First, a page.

Service of arbitration proceedings in cyberspace — don’t make idle assumptions.

In Glencore Agriculture BV v Conqueror Holdings Ltd [2017] EWHC 2893 (Comm), decided today, Conqueror had a smallish demurrage claim in respect of a 30,000 dwt bulker, the Amity, which charterers Glencore had ordered to wait idle for a time before taking on a cargo of corn at Ilychevsk in Ukraine. Glencore’s point of contact with Conqueror in arranging the nuts and bolts of loading and dealing with the delay had been one FO, a fairly junior Glencore man: not surprisingly all messages had been sent by email to and from FO’s Glencore email address.

There was an arbitration clause in the (Synacomex) charter. To get the arbitration ball rolling for its demurrage claim, Conqueror sent notice of its appointment of an arbitrator to FO’s email address (but nowhere else). Nothing happened, despite a number of reminders sent to the same address: in the event Conqueror’s arbitrator determined the claim in Conqueror’s favour as sole arbitrator.

Glencore applied for a declaration that the award did not bind it, under s 72 of the Arbitration Act 1996 (and also ss 67-68 of the same Act). Had there been proper service? Popplewell J said No. The issue in an arbitration case fell to be decided on ordinary principles of agency. FO, being a fairly junior dogsbody in the Glencore corporate machine, had neither express nor implied authority to receive formal service of claims: nor had there been any holding out of him as having it, merely because he had made the arrangements for the loading.

Entirely correct, in the view of this blog. And one doesn’t have to be very sympathetic to Conqueror. They could always have used old-fashioned snailmail sent to Glencore’s head office: see s 76(4(b) of the Act. It seems, with respect, that someone at Conqueror just indolently assumed that it would do to email a contact in the company he happened to have dealt with before. That won’t, and shouldn’t, do. One more simple point for solicitors acting for arbitration parties to add to their checklist.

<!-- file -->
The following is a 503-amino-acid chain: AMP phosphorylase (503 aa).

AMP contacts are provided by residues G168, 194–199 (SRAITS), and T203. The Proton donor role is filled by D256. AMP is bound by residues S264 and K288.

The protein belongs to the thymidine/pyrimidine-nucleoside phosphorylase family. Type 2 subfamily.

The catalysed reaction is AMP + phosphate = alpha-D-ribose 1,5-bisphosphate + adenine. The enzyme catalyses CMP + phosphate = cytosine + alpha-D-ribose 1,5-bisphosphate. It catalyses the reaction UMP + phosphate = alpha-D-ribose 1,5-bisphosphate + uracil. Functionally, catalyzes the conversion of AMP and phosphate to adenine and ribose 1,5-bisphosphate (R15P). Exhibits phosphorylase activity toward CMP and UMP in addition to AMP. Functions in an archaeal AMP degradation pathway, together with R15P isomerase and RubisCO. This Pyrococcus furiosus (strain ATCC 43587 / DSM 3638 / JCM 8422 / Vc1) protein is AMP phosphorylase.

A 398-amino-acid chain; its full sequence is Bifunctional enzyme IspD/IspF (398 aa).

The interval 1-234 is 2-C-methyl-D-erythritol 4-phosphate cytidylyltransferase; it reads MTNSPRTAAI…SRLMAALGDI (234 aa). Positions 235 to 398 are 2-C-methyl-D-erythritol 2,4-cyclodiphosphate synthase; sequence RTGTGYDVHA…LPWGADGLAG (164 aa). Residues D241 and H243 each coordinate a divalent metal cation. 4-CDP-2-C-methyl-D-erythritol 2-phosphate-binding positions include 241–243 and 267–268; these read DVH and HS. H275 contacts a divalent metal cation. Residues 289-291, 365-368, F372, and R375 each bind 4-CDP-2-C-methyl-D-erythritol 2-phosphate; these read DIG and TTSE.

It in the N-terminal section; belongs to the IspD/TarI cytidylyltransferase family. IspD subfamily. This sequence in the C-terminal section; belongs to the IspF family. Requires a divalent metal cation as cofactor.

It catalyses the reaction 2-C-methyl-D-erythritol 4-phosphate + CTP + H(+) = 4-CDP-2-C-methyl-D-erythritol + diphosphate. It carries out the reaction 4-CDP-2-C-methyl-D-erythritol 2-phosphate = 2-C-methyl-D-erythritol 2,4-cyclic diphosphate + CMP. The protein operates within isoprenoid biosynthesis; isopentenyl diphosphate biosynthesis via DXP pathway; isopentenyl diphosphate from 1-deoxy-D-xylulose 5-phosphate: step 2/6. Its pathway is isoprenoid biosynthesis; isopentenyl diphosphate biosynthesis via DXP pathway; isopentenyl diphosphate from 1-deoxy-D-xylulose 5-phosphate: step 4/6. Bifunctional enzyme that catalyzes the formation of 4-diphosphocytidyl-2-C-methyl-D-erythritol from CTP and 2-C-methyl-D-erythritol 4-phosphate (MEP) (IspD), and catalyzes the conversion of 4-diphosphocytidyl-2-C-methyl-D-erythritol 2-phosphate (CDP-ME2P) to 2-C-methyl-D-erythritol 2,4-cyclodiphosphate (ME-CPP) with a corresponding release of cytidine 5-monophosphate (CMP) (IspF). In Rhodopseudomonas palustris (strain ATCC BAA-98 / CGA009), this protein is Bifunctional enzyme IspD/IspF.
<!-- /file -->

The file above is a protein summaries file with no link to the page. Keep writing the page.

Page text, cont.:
Causation and Contingencies. The CV Stealth, again.

In The CV Stealth [2016] EWHC 880 (Comm) an attempt by the sub-charterer to load a cargo of oil from Venezuela without the necessary export permission led to the detention of the vessel. Popplewell J upheld the arbitrator’s finding that the bareboat charterers could recover the resulting expenses from time charterers by way of an indemnity under cl. 13 of Shelltime 4 form. The time charterer’s employment order to load the cargo was the effective cause, or at least an effective cause of the detention of the vessel up to and including 21 July 2015.

The judicial detention of the vessel in Venezuela continued and on 25 May 2017 the Arbitrator issued a Fourth Partial Final Award awarding owners detention expenses and hire paid to the owners for the period after 21 July 2015, but subject to a provisional deduction of $1.4 m for saved drydocking expenses. The deduction was made because “as matters stand there must be a substantial possibility that the vessel will never, in her lifetime, be redelivered to the head owners and thus that the drydocking costs will never have to be borne by the owners here.”

The charterers appealed against the award on the grounds that in considering the issue of causation the arbitrator had merely asked himself whether anything had changed since his initial Partial Award. Charterers argued he should have asked whether the employment order continued to be an effective cause of the detention of the Vessel, or whether the sole effective cause of that detention eventually became the intractable and perverse refusal of the Venezuelan courts to order the release of the vessel as required by Venezuelan law.

Popplewell J held that the arbitrator had not misapplied the test for causation. The arbitrator had already found that the employment order had causative potency up to 21 July 2015. The fact that the approach of the Venezuelan courts had not changed from then, could legitimately be taken as evidence that the chain of causation had not been broken; a finding confirmed by the arbitrator’s finding that the subsequent judicial behaviour was insufficient to “obliterate the original cause of the detention”, which reflected the language of the test in Borealis v Geogas [2011] 1 Lloyd’s Rep 482, [44], on when an effective cause will be replaced by another intervening cause.